So the other week I was lucky enough to attend the Local Government Association event on Customer Led Transformation, and to hear several top quality speakers talking about how the LGA programme had made a difference in their work. As ever I came home with a notebook full of ideas and follow ups, and the pleasant buzz you get from hanging around with bright, motivated people who are different to the bright, motivated people you usually hang around with.
And as ever, the life-changing event happened over coffee and ham sandwiches during the lunch break. One of the speakers, Carrie Bishop of FutureGov, happened to mention to me the Accelerator programme they’re running in conjunction with HubLaunchpad, and then she said the magic words; “You seem like the sort of person who has some ideas. Maybe you should apply …”.
Well, dear reader, I tried to demur but obviously she had me rumbled. I am that person. I do have ideas. Not all of them are great, some of them are rubbish, a couple are perhaps a bit extreme (I still hold by Light Sabre Mock Fight Monday though, that’s a gem and I’m not giving up on it).
But anyway, back to the point. I came home, I shared my notes, I followed up the follow ups, and then I went to the Accelerator programme web page and I started thinking. I looked at my notebooks and at the ideas I’d written down in case I ever had the time to pursue one, and there sitting in a corner of a page was The One; a quick scrawl of something that occurred to us during a particularly productive Geek Wonk Interface.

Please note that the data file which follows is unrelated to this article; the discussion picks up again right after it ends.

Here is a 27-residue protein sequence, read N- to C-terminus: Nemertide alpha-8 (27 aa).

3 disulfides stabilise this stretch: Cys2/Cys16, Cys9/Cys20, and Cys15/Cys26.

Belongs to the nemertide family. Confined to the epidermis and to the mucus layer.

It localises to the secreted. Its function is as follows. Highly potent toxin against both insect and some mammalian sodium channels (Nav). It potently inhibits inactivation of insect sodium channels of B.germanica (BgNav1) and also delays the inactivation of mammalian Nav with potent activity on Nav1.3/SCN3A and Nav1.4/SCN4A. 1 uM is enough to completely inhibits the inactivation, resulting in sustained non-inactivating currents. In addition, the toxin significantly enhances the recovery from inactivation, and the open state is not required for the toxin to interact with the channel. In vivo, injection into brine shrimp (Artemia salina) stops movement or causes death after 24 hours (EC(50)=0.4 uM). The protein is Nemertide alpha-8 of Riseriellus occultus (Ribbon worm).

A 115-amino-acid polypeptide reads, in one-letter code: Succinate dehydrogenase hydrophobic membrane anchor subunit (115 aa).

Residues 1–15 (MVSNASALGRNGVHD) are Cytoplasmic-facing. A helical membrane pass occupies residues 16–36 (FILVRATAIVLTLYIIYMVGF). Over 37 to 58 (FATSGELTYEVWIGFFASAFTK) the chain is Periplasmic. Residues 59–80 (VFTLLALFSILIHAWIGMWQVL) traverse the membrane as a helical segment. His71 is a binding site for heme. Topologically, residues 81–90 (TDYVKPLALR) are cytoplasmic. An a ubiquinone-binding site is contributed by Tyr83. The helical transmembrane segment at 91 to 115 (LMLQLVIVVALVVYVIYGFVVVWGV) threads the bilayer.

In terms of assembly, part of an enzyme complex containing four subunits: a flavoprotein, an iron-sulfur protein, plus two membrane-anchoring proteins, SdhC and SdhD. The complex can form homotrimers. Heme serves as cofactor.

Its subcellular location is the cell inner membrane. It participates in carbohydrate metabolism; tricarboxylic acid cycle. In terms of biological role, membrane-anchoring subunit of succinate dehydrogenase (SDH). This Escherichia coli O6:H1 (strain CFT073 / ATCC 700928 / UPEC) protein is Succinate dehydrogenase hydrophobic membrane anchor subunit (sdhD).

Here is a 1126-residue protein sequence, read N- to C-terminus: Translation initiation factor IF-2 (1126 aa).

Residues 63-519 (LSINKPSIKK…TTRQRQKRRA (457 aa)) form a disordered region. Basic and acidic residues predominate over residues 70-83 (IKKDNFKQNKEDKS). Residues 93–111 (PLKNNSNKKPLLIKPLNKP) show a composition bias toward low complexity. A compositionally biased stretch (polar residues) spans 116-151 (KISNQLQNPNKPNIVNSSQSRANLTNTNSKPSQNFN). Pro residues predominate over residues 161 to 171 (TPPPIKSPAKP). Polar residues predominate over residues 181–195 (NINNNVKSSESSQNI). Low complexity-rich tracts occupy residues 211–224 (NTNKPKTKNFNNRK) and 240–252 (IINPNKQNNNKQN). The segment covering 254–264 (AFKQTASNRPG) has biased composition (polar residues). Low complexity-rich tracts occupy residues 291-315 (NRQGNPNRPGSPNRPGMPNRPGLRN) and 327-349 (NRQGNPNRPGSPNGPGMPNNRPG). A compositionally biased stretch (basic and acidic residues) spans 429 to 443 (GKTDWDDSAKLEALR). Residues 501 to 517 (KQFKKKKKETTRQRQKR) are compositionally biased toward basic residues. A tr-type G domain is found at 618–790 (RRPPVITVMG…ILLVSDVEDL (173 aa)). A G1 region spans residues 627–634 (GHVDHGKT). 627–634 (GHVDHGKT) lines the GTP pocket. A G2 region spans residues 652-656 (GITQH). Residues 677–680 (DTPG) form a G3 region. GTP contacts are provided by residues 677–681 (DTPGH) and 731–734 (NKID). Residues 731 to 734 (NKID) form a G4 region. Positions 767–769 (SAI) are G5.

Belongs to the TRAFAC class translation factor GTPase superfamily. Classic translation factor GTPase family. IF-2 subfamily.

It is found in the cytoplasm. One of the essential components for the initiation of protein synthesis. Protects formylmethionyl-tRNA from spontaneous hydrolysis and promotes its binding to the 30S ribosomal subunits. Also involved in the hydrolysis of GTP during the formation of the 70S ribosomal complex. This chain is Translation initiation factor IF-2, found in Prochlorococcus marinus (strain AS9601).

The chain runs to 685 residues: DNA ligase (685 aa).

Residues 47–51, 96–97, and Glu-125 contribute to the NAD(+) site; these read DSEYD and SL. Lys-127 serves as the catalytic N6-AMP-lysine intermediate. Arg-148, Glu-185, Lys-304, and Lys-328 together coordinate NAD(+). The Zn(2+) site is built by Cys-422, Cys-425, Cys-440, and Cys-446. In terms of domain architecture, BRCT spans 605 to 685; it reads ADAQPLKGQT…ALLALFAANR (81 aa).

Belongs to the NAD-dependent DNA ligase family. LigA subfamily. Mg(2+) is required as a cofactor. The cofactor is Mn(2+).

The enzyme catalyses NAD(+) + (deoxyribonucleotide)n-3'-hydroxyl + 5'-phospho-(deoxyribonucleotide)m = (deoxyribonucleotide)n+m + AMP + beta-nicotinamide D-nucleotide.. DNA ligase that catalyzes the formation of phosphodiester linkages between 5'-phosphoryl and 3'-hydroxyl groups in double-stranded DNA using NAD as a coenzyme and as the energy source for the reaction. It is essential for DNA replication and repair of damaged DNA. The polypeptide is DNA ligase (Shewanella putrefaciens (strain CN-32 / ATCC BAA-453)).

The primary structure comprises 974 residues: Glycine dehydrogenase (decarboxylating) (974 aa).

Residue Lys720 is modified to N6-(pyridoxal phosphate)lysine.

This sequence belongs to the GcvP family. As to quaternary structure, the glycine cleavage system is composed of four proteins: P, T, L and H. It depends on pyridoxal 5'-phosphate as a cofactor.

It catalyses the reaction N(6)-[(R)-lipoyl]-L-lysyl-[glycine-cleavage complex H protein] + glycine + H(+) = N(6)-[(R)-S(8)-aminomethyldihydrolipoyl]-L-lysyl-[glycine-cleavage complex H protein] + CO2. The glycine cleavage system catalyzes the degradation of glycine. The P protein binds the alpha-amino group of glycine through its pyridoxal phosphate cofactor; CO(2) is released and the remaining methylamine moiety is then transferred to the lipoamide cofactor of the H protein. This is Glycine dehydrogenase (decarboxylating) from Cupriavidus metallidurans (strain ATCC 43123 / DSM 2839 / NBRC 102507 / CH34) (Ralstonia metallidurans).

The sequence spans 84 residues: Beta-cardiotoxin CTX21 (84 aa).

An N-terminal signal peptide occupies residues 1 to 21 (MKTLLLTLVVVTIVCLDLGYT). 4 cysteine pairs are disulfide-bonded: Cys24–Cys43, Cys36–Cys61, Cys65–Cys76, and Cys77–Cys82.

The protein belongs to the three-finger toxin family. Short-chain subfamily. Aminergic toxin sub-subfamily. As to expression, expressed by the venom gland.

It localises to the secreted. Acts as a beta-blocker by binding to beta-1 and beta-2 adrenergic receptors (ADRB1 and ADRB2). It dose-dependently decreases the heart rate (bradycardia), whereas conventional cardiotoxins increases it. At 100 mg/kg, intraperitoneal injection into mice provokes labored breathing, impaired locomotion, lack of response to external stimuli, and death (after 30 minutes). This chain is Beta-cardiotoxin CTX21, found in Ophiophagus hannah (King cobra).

So far so good … but now what? The programme is designed to take public service ideas with the potential to have a strong social impact, and support them through to a viable model that either earns money or realises significant savings. This means several months of intensive coaching, networking and of course good old fashioned slog to create what is effectively a business. So that means spending half the week in London, and the whole of the week thinking and acting like a business owner.
Right then. 3 conversations followed; one with my family, one with my manager, and most crucially one with my colleague Martin. After all if I’m going to jump into an insane venture with no guarantee of success I’m not gonna do it alone, right? That would just be silly.
So here I am with a nebulous business idea, a kiloton of persuasion and a distinctly nervous chain of command, dragging everyone along behind me while I work it out as I go. It can’t fail, right ? I’m visualising the book deal right now.
I’d say, wish me luck … but mostly I reckon I’m going to need energy, and the intelligence to recognise an opportunity when it bites me.